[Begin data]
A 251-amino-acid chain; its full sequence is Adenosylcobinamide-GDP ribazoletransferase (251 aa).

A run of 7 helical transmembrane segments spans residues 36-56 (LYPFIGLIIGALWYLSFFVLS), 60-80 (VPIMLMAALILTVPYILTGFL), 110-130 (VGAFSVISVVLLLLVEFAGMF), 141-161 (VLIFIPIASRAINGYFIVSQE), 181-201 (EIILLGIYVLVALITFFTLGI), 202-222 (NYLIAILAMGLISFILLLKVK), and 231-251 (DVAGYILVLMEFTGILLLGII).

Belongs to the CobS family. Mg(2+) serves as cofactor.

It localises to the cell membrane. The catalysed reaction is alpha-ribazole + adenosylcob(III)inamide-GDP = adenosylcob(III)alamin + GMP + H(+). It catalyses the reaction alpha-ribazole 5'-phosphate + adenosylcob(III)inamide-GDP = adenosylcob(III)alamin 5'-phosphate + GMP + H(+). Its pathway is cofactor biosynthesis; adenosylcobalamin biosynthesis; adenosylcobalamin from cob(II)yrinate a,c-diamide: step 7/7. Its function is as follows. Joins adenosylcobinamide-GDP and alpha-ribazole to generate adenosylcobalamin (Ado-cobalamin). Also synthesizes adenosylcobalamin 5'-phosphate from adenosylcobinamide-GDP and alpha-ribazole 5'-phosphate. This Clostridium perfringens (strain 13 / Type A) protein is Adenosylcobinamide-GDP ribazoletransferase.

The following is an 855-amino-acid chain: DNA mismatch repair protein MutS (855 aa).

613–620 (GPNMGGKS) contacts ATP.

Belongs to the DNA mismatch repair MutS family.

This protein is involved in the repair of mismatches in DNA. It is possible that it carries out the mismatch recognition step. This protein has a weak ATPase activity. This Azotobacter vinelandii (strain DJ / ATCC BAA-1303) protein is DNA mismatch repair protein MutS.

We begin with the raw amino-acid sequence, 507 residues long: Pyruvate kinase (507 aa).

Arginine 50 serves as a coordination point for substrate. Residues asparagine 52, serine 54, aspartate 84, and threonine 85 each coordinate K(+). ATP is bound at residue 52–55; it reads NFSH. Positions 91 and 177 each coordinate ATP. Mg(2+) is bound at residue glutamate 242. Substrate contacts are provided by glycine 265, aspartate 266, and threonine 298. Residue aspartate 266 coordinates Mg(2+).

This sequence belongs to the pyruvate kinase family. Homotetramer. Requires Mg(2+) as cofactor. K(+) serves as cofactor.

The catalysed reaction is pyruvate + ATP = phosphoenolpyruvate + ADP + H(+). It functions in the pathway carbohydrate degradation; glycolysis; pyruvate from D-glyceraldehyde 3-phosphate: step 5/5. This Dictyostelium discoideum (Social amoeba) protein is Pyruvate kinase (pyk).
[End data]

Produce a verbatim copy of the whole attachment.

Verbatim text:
A 251-amino-acid chain; its full sequence is Adenosylcobinamide-GDP ribazoletransferase (251 aa).

A run of 7 helical transmembrane segments spans residues 36-56 (LYPFIGLIIGALWYLSFFVLS), 60-80 (VPIMLMAALILTVPYILTGFL), 110-130 (VGAFSVISVVLLLLVEFAGMF), 141-161 (VLIFIPIASRAINGYFIVSQE), 181-201 (EIILLGIYVLVALITFFTLGI), 202-222 (NYLIAILAMGLISFILLLKVK), and 231-251 (DVAGYILVLMEFTGILLLGII).

Belongs to the CobS family. Mg(2+) serves as cofactor.

It localises to the cell membrane. The catalysed reaction is alpha-ribazole + adenosylcob(III)inamide-GDP = adenosylcob(III)alamin + GMP + H(+). It catalyses the reaction alpha-ribazole 5'-phosphate + adenosylcob(III)inamide-GDP = adenosylcob(III)alamin 5'-phosphate + GMP + H(+). Its pathway is cofactor biosynthesis; adenosylcobalamin biosynthesis; adenosylcobalamin from cob(II)yrinate a,c-diamide: step 7/7. Its function is as follows. Joins adenosylcobinamide-GDP and alpha-ribazole to generate adenosylcobalamin (Ado-cobalamin). Also synthesizes adenosylcobalamin 5'-phosphate from adenosylcobinamide-GDP and alpha-ribazole 5'-phosphate. This Clostridium perfringens (strain 13 / Type A) protein is Adenosylcobinamide-GDP ribazoletransferase.

The following is an 855-amino-acid chain: DNA mismatch repair protein MutS (855 aa).

613–620 (GPNMGGKS) contacts ATP.

Belongs to the DNA mismatch repair MutS family.

This protein is involved in the repair of mismatches in DNA. It is possible that it carries out the mismatch recognition step. This protein has a weak ATPase activity. This Azotobacter vinelandii (strain DJ / ATCC BAA-1303) protein is DNA mismatch repair protein MutS.

We begin with the raw amino-acid sequence, 507 residues long: Pyruvate kinase (507 aa).

Arginine 50 serves as a coordination point for substrate. Residues asparagine 52, serine 54, aspartate 84, and threonine 85 each coordinate K(+). ATP is bound at residue 52–55; it reads NFSH. Positions 91 and 177 each coordinate ATP. Mg(2+) is bound at residue glutamate 242. Substrate contacts are provided by glycine 265, aspartate 266, and threonine 298. Residue aspartate 266 coordinates Mg(2+).

This sequence belongs to the pyruvate kinase family. Homotetramer. Requires Mg(2+) as cofactor. K(+) serves as cofactor.

The catalysed reaction is pyruvate + ATP = phosphoenolpyruvate + ADP + H(+). It functions in the pathway carbohydrate degradation; glycolysis; pyruvate from D-glyceraldehyde 3-phosphate: step 5/5. This Dictyostelium discoideum (Social amoeba) protein is Pyruvate kinase (pyk).